amongst the Windmills
One of the most striking features of the East Anglian countryside is the large amount of windmills and windpumps that are scattered across the whole area, many of them in a good state of repair and some of them still functioning.
These mills played a big part in the history of the area, draining many parts of the fens and broads in order to make the area more habitable and workable.
One particularly attractive example can be found in the lovely village of Cley-next-the-sea, just along the road from Weybourne where I was staying.
Although this charming village has "next-the-sea" in it's name it has not actually been next to the sea since the 17th century, a land reclamation program has meant that the shore is now 3 kilometres away and some marsh land fills the space. The huge reed beds in this area make a perfect sanctuary for a number of bird species and a lovely area to walk through on some raised embankments.
The village itself is also interesting, there are a number of houses which are constructed from flint (a traditional material in Norfolk) and also many buildings which are influenced by the local wildlife in one way or another.
A 20 minute drive from Cley-next-the-sea takes you to Holkham Nature Reserve, a beautiful expanse of dunes and woodland stretching along the coast. I took a peaceful early morning walk along the Holkham beach to another "-next-the-sea".
The beach at Wells-next-the-sea (which is still actually next the sea) contains a huge row of over 200 beach houses all next to each other. The sunrise on this day was one of those "blue sky, no clouds and nothing happens" afairs, but it was anwyay a wonderful way to start the day. There is a special satisfaction to be gained from a few hours of activity before breakfast.
Many parts of the UK are littered with grand old houses in the middle of huge estates, a reminder that there have always been those that have and those that have not. In modern times a great number of those are opened to the public, often under the management of the National Trust. I made my way to Felbrigg Hall for a morning walk through the woods.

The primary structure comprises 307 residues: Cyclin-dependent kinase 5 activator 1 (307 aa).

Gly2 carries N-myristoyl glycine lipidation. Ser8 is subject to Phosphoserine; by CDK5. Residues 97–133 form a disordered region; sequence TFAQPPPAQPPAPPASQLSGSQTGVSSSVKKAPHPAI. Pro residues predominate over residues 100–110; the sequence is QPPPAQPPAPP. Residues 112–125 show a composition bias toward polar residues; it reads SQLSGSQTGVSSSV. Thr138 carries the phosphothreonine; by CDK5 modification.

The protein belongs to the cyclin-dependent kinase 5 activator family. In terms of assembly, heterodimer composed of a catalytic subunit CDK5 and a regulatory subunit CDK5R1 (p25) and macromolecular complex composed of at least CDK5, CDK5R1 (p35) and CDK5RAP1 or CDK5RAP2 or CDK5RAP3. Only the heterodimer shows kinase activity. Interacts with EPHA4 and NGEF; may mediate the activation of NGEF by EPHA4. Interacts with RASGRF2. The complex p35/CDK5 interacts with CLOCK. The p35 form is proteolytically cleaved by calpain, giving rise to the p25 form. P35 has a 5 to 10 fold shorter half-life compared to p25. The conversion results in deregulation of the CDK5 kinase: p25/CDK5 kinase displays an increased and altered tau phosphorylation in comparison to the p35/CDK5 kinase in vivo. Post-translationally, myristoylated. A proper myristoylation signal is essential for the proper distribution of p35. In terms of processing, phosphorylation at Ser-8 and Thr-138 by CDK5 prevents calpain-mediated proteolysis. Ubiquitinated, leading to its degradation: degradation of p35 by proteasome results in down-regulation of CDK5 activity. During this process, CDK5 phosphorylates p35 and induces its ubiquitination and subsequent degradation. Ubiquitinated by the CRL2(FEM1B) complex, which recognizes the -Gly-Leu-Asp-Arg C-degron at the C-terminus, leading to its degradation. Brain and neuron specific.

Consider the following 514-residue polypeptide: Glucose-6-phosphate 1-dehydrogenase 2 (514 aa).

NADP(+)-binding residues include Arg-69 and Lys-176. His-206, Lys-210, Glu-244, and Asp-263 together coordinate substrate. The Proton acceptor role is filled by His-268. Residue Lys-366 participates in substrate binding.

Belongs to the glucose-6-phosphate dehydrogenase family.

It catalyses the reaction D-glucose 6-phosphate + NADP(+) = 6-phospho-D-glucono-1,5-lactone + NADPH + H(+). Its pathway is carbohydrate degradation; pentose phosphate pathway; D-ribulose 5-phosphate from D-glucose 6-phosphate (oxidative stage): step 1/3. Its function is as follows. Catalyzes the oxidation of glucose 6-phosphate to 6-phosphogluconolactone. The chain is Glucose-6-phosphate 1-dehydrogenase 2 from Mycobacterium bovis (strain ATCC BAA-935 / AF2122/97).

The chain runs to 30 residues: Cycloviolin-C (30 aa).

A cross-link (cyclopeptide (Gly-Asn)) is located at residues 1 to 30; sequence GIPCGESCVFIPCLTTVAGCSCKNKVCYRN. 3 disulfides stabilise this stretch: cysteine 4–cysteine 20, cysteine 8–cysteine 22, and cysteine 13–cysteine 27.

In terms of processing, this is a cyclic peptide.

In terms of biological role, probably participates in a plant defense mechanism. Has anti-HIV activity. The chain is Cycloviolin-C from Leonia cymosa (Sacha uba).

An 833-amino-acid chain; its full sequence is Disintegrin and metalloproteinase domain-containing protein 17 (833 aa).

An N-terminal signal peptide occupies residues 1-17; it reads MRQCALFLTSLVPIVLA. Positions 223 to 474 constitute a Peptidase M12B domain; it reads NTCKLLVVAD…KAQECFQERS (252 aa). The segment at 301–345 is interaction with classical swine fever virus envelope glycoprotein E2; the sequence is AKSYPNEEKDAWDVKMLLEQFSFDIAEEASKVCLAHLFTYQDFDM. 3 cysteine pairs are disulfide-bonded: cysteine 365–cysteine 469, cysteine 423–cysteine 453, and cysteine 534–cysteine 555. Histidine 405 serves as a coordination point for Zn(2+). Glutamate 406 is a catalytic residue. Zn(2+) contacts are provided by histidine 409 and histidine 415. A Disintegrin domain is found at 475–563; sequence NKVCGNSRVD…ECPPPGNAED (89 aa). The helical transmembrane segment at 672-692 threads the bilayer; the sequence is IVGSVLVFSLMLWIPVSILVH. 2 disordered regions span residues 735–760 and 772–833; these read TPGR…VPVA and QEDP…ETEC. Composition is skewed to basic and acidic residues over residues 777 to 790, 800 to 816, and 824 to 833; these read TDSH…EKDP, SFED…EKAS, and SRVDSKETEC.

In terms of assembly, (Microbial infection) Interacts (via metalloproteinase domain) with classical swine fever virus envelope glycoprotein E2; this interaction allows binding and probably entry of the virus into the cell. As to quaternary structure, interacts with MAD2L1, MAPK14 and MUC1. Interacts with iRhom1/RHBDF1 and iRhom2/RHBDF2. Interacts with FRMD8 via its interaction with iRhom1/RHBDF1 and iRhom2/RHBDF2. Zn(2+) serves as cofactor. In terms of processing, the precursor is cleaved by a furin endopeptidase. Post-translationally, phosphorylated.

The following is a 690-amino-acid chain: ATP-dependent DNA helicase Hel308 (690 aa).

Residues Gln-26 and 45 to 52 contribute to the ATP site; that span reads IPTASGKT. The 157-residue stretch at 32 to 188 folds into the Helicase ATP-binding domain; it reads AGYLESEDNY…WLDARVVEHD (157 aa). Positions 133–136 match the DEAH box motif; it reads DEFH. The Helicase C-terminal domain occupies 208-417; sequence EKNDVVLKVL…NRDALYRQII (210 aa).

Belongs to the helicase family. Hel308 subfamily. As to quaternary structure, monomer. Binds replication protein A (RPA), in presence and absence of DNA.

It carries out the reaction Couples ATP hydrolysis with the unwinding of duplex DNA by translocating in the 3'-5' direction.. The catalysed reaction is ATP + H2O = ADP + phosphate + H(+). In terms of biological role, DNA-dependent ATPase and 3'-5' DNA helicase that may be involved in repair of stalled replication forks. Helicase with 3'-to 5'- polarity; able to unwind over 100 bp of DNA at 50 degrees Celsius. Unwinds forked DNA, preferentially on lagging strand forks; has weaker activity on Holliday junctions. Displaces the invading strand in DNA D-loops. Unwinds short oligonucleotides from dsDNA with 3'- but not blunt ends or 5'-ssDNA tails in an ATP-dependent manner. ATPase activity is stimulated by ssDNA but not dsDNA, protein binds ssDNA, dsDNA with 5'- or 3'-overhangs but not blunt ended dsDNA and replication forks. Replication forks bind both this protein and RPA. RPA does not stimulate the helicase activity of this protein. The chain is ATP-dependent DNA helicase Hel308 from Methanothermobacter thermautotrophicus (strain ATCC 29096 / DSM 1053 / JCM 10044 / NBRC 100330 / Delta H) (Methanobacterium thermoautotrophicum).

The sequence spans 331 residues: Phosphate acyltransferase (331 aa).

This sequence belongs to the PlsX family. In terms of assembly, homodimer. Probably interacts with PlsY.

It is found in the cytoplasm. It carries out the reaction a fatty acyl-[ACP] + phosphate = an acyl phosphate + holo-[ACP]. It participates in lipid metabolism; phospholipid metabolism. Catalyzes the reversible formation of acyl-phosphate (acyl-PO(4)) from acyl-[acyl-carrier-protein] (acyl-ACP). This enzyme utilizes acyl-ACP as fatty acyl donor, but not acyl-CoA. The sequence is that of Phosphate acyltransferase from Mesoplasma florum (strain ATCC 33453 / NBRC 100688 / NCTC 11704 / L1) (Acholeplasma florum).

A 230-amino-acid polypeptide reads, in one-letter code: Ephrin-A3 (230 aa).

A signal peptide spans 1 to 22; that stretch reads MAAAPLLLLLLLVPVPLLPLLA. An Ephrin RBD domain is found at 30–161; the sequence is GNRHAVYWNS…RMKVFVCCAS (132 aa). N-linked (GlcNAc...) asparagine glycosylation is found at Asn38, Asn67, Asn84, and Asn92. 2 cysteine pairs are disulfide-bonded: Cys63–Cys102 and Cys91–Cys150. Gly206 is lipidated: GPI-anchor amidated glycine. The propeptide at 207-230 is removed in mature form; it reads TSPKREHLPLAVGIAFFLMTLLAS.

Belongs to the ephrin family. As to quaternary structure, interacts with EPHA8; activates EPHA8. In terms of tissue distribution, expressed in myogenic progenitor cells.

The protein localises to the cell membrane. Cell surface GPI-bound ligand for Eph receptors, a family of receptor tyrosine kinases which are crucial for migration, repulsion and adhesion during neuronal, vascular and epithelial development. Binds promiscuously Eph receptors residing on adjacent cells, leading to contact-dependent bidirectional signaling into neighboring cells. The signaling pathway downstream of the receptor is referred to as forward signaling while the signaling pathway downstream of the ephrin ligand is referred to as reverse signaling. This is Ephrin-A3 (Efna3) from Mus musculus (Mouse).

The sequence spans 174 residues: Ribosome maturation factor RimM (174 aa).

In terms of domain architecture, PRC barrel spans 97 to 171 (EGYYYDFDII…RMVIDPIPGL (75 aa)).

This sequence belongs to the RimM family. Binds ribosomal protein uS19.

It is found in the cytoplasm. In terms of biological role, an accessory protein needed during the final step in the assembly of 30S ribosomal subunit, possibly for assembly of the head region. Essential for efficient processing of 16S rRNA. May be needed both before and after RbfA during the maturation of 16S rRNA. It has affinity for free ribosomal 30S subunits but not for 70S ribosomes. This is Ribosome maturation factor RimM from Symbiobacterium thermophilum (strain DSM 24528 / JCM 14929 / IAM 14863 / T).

Encouraged by the Felbrigg experience I made my way to the Blickling Estate.
The National Trust does a great job of maintaining all of this cultural history and rural beauty for the public good, but all the good work comes at a cost. I have donated an inordinate amount of funds to the National Trust this year for parking and entry fees on my multiple UK trips, there is always a noticeable fee to park and an even more noticeable fee to enter at different destinations. All of these fees seem more-or-less reasonable in isolation but if you are taking in a number of venues in a day then it starts to be a burden.
Blickling is another enormous estate, covering 1861 hectares, and it is full of interest and beauty in it's buildings and gardens. At the time I visited there was very harsh daytime light so it was not optimal for photography... wrestling with the images I took on that afternoon took me to some strange places.
you are welcome / i am sorry (delete as appropriate)
Back in the real world my next destination was Thornham, another beautiful area with channels through the reeds, old abandoned boats and buildings, flanked by dunes covered in marram grass, leading out to a lovely beach.
East Anglia is generally very low lying, meaning that photographic interest needs to come from colours, patterns, shapes, textures and objects rather than rolling hills or strong elevation changes. This presents a different and interesting challenge.
The village of Blakeney is a perfect example of a Norfolk village, narrow roads lead past traditional flint cottages to a slipway full of boats and a marshy area reaching out to the sea. I spent my last North Norfolk evening watching the sun go down at Blakeney.
After taking the shot above I went walking through the marshes, looking for compositions, none of which made the final selection from this trip, before returning to almost exactly the same spot after dark (note the difference in the tide).
To conclude this blog episode (episode 65 in case anyone was wondering) I will return to where i started. My last North Norfolk sunrise was viewed across the reed beds at Cley-next-the-sea.
I walked through the village and back to the area near the mill. A bench was handily placed in a perfect spot for observing how the light developed as the day began.
Another North Norfolk day was under way.
Until next time,
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